7 Mar 2023

Synchronizing camera between models

synced models


Imagine that you have to compare designs from completely different sources side by side, but their coordinate systems are completely different.

That's what we'll cover in this blog post.

Here we'll demonstrate a way to synchronize two Viewers rendering the same project but originating from different sources. It can be useful for a side-by-side comparison between a nwd, rvt, 3ds max design, or a mesh, for instance.

Thanks to Nichollas Pavloski for bringing this case to us.


As our base assumption for this sample, we're going to assume that the models are compatible, i.e they refer to the same scene, differing in scale, rotation and translation.

Our challenge will be to find a way to synchronize the camera between compatible scenes. Let's suppose we have two scenes rendering a table: If the tables are compatible, they both share the same proportions (length, width, and height) so that we can define an equivalence of coordinates from them.

How to find the equivalence?

When we move from one scene to the other, there are a few transformations that we need to consider.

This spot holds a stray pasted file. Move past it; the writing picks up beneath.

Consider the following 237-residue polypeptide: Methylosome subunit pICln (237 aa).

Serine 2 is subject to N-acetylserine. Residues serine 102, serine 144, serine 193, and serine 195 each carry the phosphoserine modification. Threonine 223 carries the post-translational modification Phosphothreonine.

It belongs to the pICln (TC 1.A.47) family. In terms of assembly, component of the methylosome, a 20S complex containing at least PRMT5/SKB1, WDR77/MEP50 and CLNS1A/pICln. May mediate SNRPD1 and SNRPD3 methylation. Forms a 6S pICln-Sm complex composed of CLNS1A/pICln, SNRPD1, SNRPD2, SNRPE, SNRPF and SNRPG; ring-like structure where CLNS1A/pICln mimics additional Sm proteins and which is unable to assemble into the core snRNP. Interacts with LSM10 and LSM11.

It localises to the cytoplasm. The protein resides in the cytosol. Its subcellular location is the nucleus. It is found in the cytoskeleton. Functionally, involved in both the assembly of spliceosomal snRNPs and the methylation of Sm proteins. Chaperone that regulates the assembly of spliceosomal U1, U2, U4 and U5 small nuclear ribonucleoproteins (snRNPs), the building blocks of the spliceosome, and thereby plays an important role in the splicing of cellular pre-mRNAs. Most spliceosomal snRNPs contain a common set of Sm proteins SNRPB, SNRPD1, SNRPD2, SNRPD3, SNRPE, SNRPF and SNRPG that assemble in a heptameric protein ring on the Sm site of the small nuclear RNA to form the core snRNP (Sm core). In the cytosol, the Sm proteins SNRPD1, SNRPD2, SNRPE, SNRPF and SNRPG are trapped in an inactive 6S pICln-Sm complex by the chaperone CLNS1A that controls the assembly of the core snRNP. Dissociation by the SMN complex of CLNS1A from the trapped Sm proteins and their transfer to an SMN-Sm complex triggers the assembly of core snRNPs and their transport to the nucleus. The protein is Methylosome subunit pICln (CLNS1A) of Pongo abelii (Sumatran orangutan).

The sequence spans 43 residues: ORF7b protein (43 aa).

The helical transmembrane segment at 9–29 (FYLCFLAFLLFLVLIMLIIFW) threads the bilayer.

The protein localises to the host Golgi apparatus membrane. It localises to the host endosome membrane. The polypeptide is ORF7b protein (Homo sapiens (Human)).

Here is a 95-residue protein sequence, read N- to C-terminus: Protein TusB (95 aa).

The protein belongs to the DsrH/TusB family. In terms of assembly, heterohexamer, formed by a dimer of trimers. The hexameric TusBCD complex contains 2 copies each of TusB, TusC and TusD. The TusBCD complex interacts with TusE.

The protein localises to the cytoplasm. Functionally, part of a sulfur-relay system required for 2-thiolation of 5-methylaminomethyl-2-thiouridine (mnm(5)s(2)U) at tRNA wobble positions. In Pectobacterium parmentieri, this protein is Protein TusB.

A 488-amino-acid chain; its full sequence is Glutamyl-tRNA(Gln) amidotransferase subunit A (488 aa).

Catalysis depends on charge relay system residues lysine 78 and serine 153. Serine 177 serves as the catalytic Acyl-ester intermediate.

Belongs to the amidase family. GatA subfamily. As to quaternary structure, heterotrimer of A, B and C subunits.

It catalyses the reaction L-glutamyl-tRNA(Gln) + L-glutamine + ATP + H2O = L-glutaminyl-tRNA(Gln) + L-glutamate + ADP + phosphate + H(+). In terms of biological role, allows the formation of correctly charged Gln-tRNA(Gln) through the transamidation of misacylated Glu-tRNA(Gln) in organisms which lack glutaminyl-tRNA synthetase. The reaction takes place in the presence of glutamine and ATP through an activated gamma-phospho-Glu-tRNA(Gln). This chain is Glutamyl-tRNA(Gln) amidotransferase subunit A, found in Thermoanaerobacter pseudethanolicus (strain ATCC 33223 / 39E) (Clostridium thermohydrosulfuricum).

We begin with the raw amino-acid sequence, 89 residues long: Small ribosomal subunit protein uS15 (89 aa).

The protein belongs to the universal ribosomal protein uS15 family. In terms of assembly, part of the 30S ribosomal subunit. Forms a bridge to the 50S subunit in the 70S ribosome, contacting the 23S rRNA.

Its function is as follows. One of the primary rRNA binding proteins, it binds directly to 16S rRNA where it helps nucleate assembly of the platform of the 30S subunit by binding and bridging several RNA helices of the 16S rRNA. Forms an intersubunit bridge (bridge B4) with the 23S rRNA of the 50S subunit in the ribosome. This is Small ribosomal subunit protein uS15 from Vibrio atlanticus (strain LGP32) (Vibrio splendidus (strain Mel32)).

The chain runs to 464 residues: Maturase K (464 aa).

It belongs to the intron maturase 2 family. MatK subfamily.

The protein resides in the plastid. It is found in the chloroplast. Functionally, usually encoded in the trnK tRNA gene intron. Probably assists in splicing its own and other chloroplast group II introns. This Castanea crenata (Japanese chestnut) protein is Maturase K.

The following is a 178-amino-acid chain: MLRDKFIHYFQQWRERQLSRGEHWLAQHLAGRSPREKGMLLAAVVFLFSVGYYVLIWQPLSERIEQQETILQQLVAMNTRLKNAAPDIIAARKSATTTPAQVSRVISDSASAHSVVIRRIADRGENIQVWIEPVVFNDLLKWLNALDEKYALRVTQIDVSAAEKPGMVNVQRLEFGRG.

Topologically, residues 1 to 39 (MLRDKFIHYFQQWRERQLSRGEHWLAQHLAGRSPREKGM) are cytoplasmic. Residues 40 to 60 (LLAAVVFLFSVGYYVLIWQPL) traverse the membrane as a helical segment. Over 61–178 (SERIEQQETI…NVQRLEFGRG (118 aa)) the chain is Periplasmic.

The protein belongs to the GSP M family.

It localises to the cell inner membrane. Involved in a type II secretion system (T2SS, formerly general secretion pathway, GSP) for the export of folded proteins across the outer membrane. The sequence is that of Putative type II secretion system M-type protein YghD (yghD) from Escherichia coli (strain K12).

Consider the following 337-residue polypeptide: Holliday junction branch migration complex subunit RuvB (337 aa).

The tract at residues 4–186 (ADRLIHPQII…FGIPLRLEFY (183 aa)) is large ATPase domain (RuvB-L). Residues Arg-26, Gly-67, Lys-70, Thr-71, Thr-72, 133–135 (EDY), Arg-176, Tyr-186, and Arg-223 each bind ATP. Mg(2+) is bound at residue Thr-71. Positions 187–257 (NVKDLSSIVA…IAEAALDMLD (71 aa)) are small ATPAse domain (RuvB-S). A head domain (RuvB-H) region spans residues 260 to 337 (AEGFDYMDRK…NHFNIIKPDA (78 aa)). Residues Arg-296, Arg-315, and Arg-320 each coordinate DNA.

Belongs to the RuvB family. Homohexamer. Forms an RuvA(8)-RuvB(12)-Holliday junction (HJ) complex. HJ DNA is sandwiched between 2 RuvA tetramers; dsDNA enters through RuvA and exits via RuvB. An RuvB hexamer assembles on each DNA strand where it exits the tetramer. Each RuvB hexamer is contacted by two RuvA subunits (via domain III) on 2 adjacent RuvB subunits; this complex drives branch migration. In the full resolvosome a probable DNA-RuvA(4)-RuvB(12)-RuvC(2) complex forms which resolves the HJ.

First of them is rotation, as the tables can be misaligned:


The other transformation that we need to consider is regarding scale:


Lastly, we also need to consider the different origins of the coordinate systems of those scenes.

With a combination of all these conversions (rotation, scale, and translation) we can synchronize the two scenes.

The math behind the sync

Before jumping into the math for our calculations, let's begin with some contextualization.

Both scenes represent each a vector space, with its own coordinate system.

coordinate systems

Each space will have its own basis, that we'll use to find the proper transformations. So first of all, we need to find those.

- Finding the basis

Each Viewer scene has its own coordinate system with a defined basis, but we can't simply use those, as they don't "see" the model the same way.

If we have two bases representing the models in the scene with the same relative orientation, we can define a transformation between those. This transformation will be useful to convert coordinates between these two spaces.

To find this basis, we can query the user to pick 4 points (in each scene).

These points need to be compatible between both scenes, and can't be coplanar

Let's use an example:

- 1st point = front end of the table base, below the 4 drawers
- 2nd point = front end of the table base, below the 2 drawers